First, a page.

Irrigation, resource consent management and drinking water supplies will all be subjected to the spotlight of the Office of the Auditor General in the coming year.
Water is the Auditor General's work theme for 2017/18, and the office will examine how effectively the resource is being managed by local and central government.
It plans to look at the security of drinking water supply sources, a topical subject after more than 5000 people in Havelock North fell ill from campylobacter in the town's water supply.
The office is planning to audit how well a number of regional councils are protecting people's drinking water.
It will also look at what local authorities are doing to ensure access to a safe drinking water supply in the future because of factors such as climate change and changing demographics.
In terms of freshwater, it will examine the compliance, monitoring and enforcement of resource consent conditions.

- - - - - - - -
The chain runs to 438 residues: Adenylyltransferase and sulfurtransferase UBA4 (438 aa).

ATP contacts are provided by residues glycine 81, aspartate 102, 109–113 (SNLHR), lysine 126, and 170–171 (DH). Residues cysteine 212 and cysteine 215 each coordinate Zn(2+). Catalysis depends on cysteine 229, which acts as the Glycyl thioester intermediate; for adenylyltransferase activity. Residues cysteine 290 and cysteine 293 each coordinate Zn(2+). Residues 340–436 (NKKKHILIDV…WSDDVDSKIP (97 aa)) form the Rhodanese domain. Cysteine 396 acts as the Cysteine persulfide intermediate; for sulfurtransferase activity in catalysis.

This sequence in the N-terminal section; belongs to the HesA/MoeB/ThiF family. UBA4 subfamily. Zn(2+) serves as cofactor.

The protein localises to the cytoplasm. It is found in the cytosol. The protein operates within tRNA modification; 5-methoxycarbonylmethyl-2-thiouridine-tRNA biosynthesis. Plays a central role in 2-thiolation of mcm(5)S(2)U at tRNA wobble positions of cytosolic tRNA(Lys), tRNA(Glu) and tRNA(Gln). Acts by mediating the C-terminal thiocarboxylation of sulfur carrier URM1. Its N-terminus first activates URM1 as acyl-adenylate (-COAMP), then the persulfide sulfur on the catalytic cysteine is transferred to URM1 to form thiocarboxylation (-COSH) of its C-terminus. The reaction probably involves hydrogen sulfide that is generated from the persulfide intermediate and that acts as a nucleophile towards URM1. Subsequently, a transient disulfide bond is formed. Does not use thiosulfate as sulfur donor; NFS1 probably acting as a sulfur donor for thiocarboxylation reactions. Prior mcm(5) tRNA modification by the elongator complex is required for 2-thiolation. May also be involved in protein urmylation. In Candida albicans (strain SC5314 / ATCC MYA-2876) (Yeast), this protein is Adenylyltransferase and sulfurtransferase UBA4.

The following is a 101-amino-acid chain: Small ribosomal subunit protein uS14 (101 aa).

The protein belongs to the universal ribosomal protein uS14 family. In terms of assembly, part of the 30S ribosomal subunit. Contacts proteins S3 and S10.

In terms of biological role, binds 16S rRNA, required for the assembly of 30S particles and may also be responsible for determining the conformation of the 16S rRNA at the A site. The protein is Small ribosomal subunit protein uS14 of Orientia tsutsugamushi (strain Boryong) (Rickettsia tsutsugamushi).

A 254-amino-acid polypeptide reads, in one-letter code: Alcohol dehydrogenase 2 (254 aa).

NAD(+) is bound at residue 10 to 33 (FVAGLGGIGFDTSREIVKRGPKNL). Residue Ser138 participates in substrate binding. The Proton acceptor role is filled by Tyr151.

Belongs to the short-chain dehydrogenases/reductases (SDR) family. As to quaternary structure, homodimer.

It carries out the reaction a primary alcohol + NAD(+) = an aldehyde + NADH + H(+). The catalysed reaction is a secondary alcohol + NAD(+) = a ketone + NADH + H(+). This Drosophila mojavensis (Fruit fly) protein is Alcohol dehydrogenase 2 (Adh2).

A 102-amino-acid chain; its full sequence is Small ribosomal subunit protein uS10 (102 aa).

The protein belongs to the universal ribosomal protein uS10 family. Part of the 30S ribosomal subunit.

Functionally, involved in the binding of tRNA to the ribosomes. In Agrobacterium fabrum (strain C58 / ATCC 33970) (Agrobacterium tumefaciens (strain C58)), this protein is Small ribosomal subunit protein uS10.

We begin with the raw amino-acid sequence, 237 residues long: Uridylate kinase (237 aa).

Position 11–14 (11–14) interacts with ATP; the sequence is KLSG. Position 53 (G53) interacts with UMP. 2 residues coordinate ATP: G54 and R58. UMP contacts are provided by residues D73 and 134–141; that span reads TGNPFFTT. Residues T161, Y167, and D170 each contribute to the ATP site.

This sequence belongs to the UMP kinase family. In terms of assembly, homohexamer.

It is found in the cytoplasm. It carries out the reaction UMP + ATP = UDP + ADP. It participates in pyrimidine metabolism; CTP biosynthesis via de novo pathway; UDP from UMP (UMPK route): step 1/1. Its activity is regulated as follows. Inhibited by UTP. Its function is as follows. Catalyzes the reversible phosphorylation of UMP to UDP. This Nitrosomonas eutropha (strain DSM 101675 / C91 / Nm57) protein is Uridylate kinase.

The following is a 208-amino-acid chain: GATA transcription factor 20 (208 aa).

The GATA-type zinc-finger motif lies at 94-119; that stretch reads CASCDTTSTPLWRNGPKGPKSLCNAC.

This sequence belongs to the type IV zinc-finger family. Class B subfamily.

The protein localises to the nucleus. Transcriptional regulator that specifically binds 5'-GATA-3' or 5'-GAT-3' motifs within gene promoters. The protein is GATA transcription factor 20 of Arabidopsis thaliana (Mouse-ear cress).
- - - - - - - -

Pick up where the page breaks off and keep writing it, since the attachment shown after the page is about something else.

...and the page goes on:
A performance audit of how the Ministry for the Environment selects and monitors the organisations that it funds to improve and recover water quality will also be undertaken.
This work will also take in how the Ministry plans to monitor the $100 million Freshwater Improvement Fund the government has put in place to pay for waterway improvements over the next ten years.
Irrigation will also be on the agenda, and the office will carry out an audit on water management and how local authorities monitor irrigators' use of the resource.
Stormwater networks and the management of floodrisks would also be looked at.
The Department of Conservation's decision-making processes around designating marine reserve status to a body of water would also be subject to a performance audit.
The Office of the Auditor General will table this plan in Parliament before the end of June.
Last month, the recently-appointed Auditor General Martin Matthews stood down from the role, while a review is conducted into his suitability for the role.
The review will consider his conduct during a major fraud that was carried out by a senior manager under his watch at the Transport Ministry.
His office says the timeline of the water work would not be affected by this.